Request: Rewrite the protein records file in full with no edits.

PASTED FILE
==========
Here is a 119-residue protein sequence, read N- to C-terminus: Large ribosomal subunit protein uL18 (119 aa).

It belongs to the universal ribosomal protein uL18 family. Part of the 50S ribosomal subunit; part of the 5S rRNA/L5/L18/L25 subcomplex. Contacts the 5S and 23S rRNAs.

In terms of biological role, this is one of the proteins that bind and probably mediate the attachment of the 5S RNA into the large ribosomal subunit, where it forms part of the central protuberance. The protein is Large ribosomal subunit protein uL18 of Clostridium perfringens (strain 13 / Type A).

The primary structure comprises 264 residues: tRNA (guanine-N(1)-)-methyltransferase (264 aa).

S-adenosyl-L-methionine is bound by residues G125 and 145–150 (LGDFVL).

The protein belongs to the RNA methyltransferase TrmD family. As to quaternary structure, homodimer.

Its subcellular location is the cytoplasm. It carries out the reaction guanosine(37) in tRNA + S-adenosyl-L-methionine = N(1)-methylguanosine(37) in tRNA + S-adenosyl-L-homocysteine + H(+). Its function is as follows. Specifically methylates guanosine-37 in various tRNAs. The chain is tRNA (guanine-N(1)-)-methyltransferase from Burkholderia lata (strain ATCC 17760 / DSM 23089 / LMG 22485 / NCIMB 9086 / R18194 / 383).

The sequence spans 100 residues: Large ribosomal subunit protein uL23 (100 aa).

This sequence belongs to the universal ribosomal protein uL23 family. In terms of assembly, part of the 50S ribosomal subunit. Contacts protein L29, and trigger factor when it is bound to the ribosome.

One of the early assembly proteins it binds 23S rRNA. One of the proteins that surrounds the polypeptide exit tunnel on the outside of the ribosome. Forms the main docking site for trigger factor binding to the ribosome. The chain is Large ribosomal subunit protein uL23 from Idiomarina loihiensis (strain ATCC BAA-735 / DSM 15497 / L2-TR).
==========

Here is a 119-residue protein sequence, read N- to C-terminus: Large ribosomal subunit protein uL18 (119 aa).

It belongs to the universal ribosomal protein uL18 family. Part of the 50S ribosomal subunit; part of the 5S rRNA/L5/L18/L25 subcomplex. Contacts the 5S and 23S rRNAs.

In terms of biological role, this is one of the proteins that bind and probably mediate the attachment of the 5S RNA into the large ribosomal subunit, where it forms part of the central protuberance. The protein is Large ribosomal subunit protein uL18 of Clostridium perfringens (strain 13 / Type A).

The primary structure comprises 264 residues: tRNA (guanine-N(1)-)-methyltransferase (264 aa).

S-adenosyl-L-methionine is bound by residues G125 and 145–150 (LGDFVL).

The protein belongs to the RNA methyltransferase TrmD family. As to quaternary structure, homodimer.

Its subcellular location is the cytoplasm. It carries out the reaction guanosine(37) in tRNA + S-adenosyl-L-methionine = N(1)-methylguanosine(37) in tRNA + S-adenosyl-L-homocysteine + H(+). Its function is as follows. Specifically methylates guanosine-37 in various tRNAs. The chain is tRNA (guanine-N(1)-)-methyltransferase from Burkholderia lata (strain ATCC 17760 / DSM 23089 / LMG 22485 / NCIMB 9086 / R18194 / 383).

The sequence spans 100 residues: Large ribosomal subunit protein uL23 (100 aa).

This sequence belongs to the universal ribosomal protein uL23 family. In terms of assembly, part of the 50S ribosomal subunit. Contacts protein L29, and trigger factor when it is bound to the ribosome.

One of the early assembly proteins it binds 23S rRNA. One of the proteins that surrounds the polypeptide exit tunnel on the outside of the ribosome. Forms the main docking site for trigger factor binding to the ribosome. The chain is Large ribosomal subunit protein uL23 from Idiomarina loihiensis (strain ATCC BAA-735 / DSM 15497 / L2-TR).